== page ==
OPEC members said Sunday they see no need to pump more oil in response to last week's double-digit surge in oil prices to over $139 a barrel that top exporter Saudi Arabia described as unjustified.
More pain was coming for consuming economies hurting from record fuel costs as prices were likely to climb further, officials from the Organization of the Petroleum Exporting Countries said.
Light, sweet crude oil soared more than $16 a barrel -- over 13 percent -- in a two-day rally on Thursday and Friday on weakness in the U.S. dollar and rising tension between Israel and Iran.
"I think there is enough oil in the market," Shokri Ghanem, head of OPEC member Libya's National Oil Corporation, told Reuters in a telephone interview.
Top oil exporter Saudi Arabia is the only OPEC member with capacity to boost output quickly and significantly.
But Saudi Oil Minister Ali al-Naimi and his Pakistani counterpart met on Sunday and agreed that the price rise was unjustified and unrelated to market fundamentals, the official Saudi Press Agency reported.
Consuming governments have put pressure on OPEC, supplier of more than a third of the world's oil, to boost output to ease the effect of high oil prices on their economies.
Germany's government voiced its concern on Sunday about the impact of oil's rally.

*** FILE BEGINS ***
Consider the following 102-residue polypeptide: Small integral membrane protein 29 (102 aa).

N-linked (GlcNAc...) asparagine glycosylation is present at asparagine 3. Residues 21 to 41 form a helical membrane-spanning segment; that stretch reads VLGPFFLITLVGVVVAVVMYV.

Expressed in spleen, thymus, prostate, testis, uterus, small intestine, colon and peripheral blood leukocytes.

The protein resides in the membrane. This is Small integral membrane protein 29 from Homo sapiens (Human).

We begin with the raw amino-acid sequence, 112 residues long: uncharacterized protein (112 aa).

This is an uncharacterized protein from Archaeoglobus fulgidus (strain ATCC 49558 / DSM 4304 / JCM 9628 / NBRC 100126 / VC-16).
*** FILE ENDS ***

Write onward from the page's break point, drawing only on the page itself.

"The increase of the oil prices is becoming a real threat to the worldwide economy," Germany's Economy Minister Michael Glos told Reuters.
OPEC blames factors beyond its control, including speculation and international political tension, for the price rises. Those factors could take prices even higher soon, said Iran's OPEC representative Muhammad Ali Khatibi.
"I forecast that by the end of summer the price of oil will reach $150 a barrel,'' Mohammad Ali Khatibi was quoted as saying by Iran's state broadcaster.
Iran is OPEC's second largest oil producer and the deepening dispute with the West over Tehran's nuclear ambitions has contributed to oil's rally.
Israel's deputy prime minister said in remarks published last week that an attack on Iran's nuclear sites looked ''unavoidable,'' although a senior Israeli defence official said on Sunday the remarks did not reflect state policy.
Investors have bought oil on concern that an escalation in the conflict could disrupt Iran's exports. But only a real threat to supply would stir OPEC to meet before its next scheduled gathering on September 9, an insider said on Sunday.
Nobody within OPEC was calling for a meeting before September, Libya's Ghanem said.
Rising oil prices have defied swelling OPEC supplies to physical markets. Iran said on Sunday it would export over 2.5 million bpd in June as shipments recovered from a 200,000 bpd lull in demand from refiners during April and May. Iran has large volumes of crude sitting in tankers offshore waiting for buyers.
Saudi Arabia has boosted output 300,000 bpd to pump 9.45 million bpd in June, and Oil Minister Ali al-Naimi said last month the kingdom was meeting all demand for its crude.
Iraq expects its exports to hit a five-year high in June.
Still, concern over long-term supplies and declining output from producers outside OPEC have also lifted the oil price.
Ghanem said on Sunday that oil was getting more difficult and costly to produce and that global supplies were nearing their peak.
"The easy, cheap oil is over," he said. "Peak oil is looming.''